Two Pulitzer Prize–winning journalists explore the world of a lawyer who became wealthy by representing plaintiffs against multinational corporations committing fraud, but who simultaneously defraded the legal system.
California Monthly executive editor Dillon (Lost at Sea, 1998) and politicsdaily.com deputy editor Cannon (co-author: Reagan’s Disciple: George W. Bush’s Troubled Quest for a Presidential Legacy, 2008, etc.) delve into the career of William S. Lerach, a San Diego–based lawyer in the New York City law firm of Milberg Weiss. Specializing in class-action lawsuits, Lerach sued Fortune 500 companies—including Enron, Tyco and WorldCom—on behalf of shareholders who believed they deserved recompense for the misdeeds of corporate officers. The plaintiffs would each normally receive relatively small monetary awards combined with the satisfaction of seeing corporate managers admit wrongdoing. Lerach and his law partners, meanwhile, would each win fees reaching into the millions of dollars. Lerach, born in Pittsburgh in 1946, tended to portray his upbringing as deprived, partly because his family had allegedly been taken advantage of by heartless drones from corporate America. In fact, the authors disclose, Lerach grew up in a stable, middle-class family. Nonetheless, his sense of perceived injustice drove him to the plaintiff’s bar, with lucrative private-sector institutions as his targets. The lawyer’s eventual celebrity grew not only because of his skilled lawyering but also his aggressive behavior—including highly publicized verbal challenges—toward nearly everybody who crossed his path, sometimes including his mentor Melvyn Weiss. Although the authors portray a hidden humanitarian streak in Lerach, for the most part he comes across as deeply unpleasant. His final downfall, which led to a prison term and the termination of his law practice, centers on a scheme to recruit plaintiffs with cash. He is scheduled to complete his prison term during 2010.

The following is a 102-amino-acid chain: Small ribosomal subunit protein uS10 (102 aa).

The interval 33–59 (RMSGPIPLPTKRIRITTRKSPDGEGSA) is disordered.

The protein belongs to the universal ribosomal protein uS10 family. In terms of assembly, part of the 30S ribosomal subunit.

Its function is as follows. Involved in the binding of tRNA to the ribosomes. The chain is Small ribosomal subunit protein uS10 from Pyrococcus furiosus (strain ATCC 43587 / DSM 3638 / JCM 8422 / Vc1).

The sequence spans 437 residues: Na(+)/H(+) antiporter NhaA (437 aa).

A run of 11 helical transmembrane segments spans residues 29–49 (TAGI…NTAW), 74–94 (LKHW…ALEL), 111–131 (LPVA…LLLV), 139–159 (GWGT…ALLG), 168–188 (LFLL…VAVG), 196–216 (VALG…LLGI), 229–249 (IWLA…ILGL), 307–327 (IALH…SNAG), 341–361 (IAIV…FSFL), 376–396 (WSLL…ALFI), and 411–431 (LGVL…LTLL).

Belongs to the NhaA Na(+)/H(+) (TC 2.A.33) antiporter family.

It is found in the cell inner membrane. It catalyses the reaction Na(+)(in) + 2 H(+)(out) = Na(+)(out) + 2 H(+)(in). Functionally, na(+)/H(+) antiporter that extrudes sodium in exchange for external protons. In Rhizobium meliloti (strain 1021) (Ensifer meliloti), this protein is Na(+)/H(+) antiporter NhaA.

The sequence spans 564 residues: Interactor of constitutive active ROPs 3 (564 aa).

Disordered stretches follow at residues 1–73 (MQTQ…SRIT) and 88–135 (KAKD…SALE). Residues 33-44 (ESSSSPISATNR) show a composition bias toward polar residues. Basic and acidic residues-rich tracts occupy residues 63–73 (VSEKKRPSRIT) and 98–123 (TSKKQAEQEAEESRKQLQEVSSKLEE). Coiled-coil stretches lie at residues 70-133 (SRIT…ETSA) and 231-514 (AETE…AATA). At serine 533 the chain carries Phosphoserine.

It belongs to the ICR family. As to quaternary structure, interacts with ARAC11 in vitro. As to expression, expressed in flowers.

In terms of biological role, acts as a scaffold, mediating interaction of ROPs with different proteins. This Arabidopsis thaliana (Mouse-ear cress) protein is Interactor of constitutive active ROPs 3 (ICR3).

A well-reported, densely written saga with a gigantic cast of characters that becomes difficult to track through the ever-shifting narrative.